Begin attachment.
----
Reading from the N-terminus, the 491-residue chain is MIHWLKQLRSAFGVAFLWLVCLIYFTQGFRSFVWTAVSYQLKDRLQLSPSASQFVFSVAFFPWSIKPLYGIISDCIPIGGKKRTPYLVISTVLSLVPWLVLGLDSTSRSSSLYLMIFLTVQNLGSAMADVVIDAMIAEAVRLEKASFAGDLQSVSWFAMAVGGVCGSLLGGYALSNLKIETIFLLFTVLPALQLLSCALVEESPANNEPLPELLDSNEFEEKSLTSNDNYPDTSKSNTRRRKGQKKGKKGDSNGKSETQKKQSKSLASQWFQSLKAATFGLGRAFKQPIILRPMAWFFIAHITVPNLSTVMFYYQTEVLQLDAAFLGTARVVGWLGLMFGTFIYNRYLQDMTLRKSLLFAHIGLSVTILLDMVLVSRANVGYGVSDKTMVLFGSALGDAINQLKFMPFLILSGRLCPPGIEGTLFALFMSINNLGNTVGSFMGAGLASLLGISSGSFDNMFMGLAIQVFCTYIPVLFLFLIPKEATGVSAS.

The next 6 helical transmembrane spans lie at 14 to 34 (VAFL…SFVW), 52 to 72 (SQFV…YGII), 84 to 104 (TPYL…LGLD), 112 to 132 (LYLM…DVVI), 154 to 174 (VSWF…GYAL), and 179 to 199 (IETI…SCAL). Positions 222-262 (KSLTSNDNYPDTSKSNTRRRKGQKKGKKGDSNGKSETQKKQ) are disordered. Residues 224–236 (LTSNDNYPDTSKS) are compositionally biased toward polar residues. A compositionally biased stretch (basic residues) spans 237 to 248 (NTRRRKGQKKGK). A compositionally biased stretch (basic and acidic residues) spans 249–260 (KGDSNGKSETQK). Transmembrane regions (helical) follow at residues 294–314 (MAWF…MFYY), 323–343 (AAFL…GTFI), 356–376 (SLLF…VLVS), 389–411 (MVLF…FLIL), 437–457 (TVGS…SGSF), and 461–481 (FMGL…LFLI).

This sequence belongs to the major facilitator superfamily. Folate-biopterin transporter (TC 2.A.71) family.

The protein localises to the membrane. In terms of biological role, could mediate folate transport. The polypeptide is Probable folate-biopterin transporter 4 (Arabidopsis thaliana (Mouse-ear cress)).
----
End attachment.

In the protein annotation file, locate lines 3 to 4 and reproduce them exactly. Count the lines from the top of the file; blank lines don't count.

This sequence belongs to the major facilitator superfamily. Folate-biopterin transporter (TC 2.A.71) family.

The protein localises to the membrane. In terms of biological role, could mediate folate transport. The polypeptide is Probable folate-biopterin transporter 4 (Arabidopsis thaliana (Mouse-ear cress)).